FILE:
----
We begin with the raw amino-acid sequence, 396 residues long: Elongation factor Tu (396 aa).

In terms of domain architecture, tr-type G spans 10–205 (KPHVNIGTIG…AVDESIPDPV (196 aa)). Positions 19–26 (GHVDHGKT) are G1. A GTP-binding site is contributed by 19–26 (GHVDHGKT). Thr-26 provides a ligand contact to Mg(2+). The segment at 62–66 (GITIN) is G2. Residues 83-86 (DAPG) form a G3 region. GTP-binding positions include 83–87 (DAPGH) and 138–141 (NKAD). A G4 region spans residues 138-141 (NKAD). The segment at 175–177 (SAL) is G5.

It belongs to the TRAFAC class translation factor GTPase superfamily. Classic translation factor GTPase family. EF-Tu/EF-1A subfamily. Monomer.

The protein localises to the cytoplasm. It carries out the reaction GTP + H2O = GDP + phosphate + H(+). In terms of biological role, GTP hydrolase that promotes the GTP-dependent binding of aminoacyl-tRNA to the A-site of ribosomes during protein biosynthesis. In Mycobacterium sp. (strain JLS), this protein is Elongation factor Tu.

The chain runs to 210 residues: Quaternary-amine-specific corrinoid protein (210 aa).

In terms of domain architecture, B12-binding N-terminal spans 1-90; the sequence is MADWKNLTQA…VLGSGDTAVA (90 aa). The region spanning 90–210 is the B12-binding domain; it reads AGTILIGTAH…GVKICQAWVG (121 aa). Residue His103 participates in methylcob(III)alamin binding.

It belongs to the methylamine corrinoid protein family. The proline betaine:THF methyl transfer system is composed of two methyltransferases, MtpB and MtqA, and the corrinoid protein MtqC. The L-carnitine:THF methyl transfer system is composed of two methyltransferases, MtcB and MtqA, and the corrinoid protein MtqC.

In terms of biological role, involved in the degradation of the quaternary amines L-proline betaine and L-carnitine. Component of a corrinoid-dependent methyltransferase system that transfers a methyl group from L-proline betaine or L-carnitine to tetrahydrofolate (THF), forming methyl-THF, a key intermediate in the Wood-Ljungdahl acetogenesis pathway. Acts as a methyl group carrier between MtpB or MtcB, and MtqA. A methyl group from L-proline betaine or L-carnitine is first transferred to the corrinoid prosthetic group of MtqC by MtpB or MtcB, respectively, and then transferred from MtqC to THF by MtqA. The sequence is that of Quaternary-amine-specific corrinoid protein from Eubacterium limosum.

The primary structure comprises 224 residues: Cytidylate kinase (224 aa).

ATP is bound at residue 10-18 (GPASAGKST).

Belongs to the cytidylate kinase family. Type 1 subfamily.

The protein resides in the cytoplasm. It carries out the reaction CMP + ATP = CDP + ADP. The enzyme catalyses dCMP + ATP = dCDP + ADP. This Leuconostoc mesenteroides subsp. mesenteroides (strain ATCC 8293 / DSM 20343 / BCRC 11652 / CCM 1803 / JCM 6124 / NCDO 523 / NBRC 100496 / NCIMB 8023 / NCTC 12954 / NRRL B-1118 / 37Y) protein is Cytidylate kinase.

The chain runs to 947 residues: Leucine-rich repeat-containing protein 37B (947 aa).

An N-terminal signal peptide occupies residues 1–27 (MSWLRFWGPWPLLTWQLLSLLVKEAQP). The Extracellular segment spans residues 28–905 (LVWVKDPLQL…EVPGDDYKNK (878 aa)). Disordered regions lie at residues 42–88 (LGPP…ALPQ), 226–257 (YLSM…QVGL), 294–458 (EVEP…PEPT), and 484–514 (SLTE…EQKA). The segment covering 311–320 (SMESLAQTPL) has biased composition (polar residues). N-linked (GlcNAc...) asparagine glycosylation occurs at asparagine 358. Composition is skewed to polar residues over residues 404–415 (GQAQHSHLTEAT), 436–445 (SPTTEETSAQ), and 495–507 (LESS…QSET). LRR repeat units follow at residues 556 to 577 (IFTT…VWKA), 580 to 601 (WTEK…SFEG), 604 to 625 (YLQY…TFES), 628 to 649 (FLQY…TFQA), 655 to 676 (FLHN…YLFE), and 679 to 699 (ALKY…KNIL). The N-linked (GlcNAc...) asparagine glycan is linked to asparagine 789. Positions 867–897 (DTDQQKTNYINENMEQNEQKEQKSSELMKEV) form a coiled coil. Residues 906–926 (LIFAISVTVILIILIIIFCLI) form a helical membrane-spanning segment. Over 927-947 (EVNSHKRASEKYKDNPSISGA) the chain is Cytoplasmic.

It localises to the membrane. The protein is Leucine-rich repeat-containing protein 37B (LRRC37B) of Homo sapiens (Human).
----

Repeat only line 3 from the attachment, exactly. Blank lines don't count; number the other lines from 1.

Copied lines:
It belongs to the TRAFAC class translation factor GTPase superfamily. Classic translation factor GTPase family. EF-Tu/EF-1A subfamily. Monomer.